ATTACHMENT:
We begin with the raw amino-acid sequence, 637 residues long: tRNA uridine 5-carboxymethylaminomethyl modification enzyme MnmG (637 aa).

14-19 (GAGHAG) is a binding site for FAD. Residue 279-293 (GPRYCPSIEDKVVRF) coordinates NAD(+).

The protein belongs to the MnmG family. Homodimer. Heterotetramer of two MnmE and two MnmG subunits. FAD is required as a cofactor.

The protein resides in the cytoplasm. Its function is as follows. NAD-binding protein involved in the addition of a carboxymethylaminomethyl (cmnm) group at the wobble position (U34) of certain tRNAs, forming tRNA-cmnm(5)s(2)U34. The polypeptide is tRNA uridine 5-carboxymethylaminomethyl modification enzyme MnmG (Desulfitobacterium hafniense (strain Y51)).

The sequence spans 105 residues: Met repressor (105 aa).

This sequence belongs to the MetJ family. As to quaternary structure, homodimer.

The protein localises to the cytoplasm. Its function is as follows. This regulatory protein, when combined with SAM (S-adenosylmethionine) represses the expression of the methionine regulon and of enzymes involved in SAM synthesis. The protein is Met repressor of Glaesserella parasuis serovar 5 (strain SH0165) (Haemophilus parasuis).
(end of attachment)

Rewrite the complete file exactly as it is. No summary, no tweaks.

We begin with the raw amino-acid sequence, 637 residues long: tRNA uridine 5-carboxymethylaminomethyl modification enzyme MnmG (637 aa).

14-19 (GAGHAG) is a binding site for FAD. Residue 279-293 (GPRYCPSIEDKVVRF) coordinates NAD(+).

The protein belongs to the MnmG family. Homodimer. Heterotetramer of two MnmE and two MnmG subunits. FAD is required as a cofactor.

The protein resides in the cytoplasm. Its function is as follows. NAD-binding protein involved in the addition of a carboxymethylaminomethyl (cmnm) group at the wobble position (U34) of certain tRNAs, forming tRNA-cmnm(5)s(2)U34. The polypeptide is tRNA uridine 5-carboxymethylaminomethyl modification enzyme MnmG (Desulfitobacterium hafniense (strain Y51)).

The sequence spans 105 residues: Met repressor (105 aa).

This sequence belongs to the MetJ family. As to quaternary structure, homodimer.

The protein localises to the cytoplasm. Its function is as follows. This regulatory protein, when combined with SAM (S-adenosylmethionine) represses the expression of the methionine regulon and of enzymes involved in SAM synthesis. The protein is Met repressor of Glaesserella parasuis serovar 5 (strain SH0165) (Haemophilus parasuis).